Two stories have dominated the headlines over the past couple of months. Brexit, of course, and the fate of the high street.
Like Brexit, stories about the high street tend to focus on, at best, an upcoming period of uncertainty and, at worst, terminal decline. Positive stories about our town centres are few and far between. High streets, quite simply, are not the bustling hearts of their communities that they once were.
What has gone wrong with the high street?
There is no shortage of fingers pointing to where the blame for this lies, like the internet, which has caused a shift of 20% of retail sales from in-store to online. Others blame the government and business rates that generate more revenue for the Treasury than in many of our neighbouring countries, like France, Holland and the Netherlands.
Greedy landlords have also been singled out for refusing to drop their rents despite a general acceptance that we have too much retail property on our high streets. Finally, with over 400 major firms going to the wall in the past decade, some argue it is the retailer’s fault. Many have resisted change and failed to be attractive to the 21st consumer.
No one-size-fits-all: every high street is different
The answer is the high street problem is a result of all of these factors – and more. Our research, Improving the vitality and viability of the UK High Street by 2020: Identifying priorities and a framework for action, highlighted over 200 factors that affect the vitality and viability of town centres. It is, however, a complex puzzle. Each individual town needs to make its own set of moves to solve the problem.
The trouble is, we have not been understanding the problem in a place-based way. Instead, for the last 40 years or so, we have been serving up the same solution. Retail – shopping centres – more retail – more shopping centres. This approach has standardised our centres. In the words of the Distressed Retail Property Taskforce, “retail has throttled out other uses”. The one-size-fits all approach has been oblivious to the causes of problems and ignored local initiatives that are actually successful in solving them.
Place leadership: people make places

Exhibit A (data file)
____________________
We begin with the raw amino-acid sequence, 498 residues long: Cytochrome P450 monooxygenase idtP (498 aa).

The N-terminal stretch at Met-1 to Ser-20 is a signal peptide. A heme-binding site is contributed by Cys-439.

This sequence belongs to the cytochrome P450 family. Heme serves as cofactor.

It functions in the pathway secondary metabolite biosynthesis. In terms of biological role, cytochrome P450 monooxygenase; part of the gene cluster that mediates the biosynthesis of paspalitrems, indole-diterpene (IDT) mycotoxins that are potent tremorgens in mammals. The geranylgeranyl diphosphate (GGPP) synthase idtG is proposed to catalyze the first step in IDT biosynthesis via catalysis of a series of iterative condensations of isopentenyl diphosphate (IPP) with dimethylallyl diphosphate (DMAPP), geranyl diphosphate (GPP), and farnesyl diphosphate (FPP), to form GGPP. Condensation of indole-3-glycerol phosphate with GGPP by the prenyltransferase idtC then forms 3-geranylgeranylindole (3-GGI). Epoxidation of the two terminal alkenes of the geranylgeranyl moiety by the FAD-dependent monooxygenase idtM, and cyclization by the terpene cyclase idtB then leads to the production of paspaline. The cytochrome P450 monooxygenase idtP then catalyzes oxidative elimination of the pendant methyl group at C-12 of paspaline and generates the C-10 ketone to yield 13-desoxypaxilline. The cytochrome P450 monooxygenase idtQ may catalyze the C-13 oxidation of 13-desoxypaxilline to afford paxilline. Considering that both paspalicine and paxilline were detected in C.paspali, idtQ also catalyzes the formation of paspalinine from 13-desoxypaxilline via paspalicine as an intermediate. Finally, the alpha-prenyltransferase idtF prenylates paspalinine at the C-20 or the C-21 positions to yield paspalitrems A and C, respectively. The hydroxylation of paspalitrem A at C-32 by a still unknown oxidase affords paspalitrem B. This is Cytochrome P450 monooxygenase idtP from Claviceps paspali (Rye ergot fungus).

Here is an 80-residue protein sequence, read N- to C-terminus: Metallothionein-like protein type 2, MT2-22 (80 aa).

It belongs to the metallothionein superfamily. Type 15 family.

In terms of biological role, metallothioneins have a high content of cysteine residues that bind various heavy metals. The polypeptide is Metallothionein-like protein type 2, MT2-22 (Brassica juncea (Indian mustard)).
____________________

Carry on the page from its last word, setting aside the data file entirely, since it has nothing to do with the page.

By analysing footfall data we believe only about a quarter of town centres are still anchored by retail. The towns responding well are the ones that really understand their catchment, the function they serve and, really importantly, their relationship with other centres. They are developing their own set of moves, and they know that solving the high street puzzle is a combination of repositioning, reinventing, rebranding and restructuring. All of these processes need buy-in from a wide group of people, and a combination of leaders and do-ers. They are processes, not projects. They do not have start and finish dates. They are ongoing commitments.
Town centre decision-making needs to become less myopic and more porous. A true understanding of the issues and coming up with good solutions has to involve a much wider group of stakeholders. Place leadership is a fluid concept – it ebbs and flows around individuals, organisations and partnerships. If we want to unlock the potential of places then we have to accept that people make places: the council, the business owners, the residents, the employees, the visitors, the landlords, the young, the old, the in-between, the rich, the poor, everybody. We simply have to get much better at collaborative working.
Professor Cathy Parker is chair of the Institute of Place Management at Manchester Metropolitan University and editor-in-chief of the Journal of Place Management and Development. Professor Parker is a speaker today at the Institute of Economic Development’s annual conference, for which LGC is media partner.